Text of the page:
The reasons to visit Brazil are as endless as its beaches. Brazil is South America’s largest country, bordered by the Atlantic Ocean to the east and sharing its remaining borders with Uruguay, Paraguay, Argentina, Colombia, Venezuela, Guyana, Suriname, and French Guiana. Brazil’s lush Amazon jungle and Atlantic Forest teem with wildlife, while its cities pulse with Afro-Brazilian beats, samba music, and Carnival. Colorful fishing villages and cosmopolitan cities line 7,491 kilometers (4,657 mi) of sandy beaches.
With 197 million residents, Brazil is the region’s most populous country. More than 20 million people live either in the political capital of Rio de Janeiro or in the business capital of São Paulo. Thanks to a flourishing economy, Brazil is a relatively wealthy country, with a gross national income of US$10,790 per capita (2011 World Bank figures).
As in much of Latin America, however, there is a significant disparity in the distribution of wealth. In Brazil, one in every five person lives in poverty. Nearly 10 percent of the population is illiterate, while one in five are functionally illiterate (reading and writing skills are insufficient to manage beyond the most basic daily living and employment tasks).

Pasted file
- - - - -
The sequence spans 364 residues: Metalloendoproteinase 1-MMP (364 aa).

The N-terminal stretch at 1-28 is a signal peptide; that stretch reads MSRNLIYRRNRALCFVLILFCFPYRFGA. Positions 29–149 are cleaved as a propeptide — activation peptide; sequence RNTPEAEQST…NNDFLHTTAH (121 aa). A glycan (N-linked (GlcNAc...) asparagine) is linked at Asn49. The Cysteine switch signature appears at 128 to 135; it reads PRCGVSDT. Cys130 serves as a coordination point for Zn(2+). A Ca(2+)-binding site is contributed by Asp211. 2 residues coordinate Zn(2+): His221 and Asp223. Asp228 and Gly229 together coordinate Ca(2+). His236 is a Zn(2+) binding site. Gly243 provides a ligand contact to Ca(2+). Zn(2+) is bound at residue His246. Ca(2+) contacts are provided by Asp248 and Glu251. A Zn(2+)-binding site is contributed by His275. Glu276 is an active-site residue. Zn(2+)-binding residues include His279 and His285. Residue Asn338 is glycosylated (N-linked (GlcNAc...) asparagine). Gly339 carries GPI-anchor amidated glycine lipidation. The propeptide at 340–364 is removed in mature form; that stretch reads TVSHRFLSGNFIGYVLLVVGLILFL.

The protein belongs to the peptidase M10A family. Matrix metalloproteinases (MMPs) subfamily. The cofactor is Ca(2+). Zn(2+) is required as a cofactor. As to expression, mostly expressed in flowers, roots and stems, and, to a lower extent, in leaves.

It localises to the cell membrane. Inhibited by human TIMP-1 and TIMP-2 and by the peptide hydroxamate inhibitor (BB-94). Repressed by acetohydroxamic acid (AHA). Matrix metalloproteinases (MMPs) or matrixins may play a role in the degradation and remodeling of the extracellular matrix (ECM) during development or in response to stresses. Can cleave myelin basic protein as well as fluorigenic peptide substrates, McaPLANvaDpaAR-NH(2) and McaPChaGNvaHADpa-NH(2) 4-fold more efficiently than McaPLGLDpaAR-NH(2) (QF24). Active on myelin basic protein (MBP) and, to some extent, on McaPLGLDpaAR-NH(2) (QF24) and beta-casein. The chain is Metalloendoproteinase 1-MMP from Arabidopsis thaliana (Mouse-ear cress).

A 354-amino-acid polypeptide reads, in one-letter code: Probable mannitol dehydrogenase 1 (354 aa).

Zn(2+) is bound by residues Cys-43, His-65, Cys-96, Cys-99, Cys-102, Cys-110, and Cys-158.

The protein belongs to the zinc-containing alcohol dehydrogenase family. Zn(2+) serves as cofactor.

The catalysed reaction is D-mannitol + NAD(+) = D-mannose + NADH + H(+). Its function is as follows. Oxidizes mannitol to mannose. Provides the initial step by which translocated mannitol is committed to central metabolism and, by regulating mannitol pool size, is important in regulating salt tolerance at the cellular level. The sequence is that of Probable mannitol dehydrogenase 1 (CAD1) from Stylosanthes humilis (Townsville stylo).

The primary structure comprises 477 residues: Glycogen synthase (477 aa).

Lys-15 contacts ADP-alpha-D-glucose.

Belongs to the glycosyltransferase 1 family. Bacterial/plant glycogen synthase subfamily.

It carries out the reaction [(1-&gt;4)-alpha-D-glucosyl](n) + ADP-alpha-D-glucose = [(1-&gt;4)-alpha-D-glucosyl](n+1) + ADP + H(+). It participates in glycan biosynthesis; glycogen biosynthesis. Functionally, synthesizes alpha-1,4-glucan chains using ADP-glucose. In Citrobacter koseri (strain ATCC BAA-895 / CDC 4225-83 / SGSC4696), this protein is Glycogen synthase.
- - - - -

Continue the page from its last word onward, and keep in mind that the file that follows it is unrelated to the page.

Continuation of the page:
Due to bureaucratic restrictions, Brazil has fewer local organizations catering to international volunteers than many of its neighbors. However, independent opportunities can still be found. Volunteers can work with disadvantaged youth in favelas (urban slums), plant trees in the Atlantic Forest, teach English in a tourist beach town, or even brainstorm new ideas in jewelry and fashion design at a small business association in a community center.
Brazil is Latin America’s only Portuguese-speaking country. It was a Portuguese colony from 1500 until 1822, and the language remains as its legacy.
Check out this video on community gardening in Rio de Janeiro from Iko Poran, an organization that places volunteers in a variety of programs around the city:
Excerpted from the First Edition of Moon Volunteer Vacations in Latin America.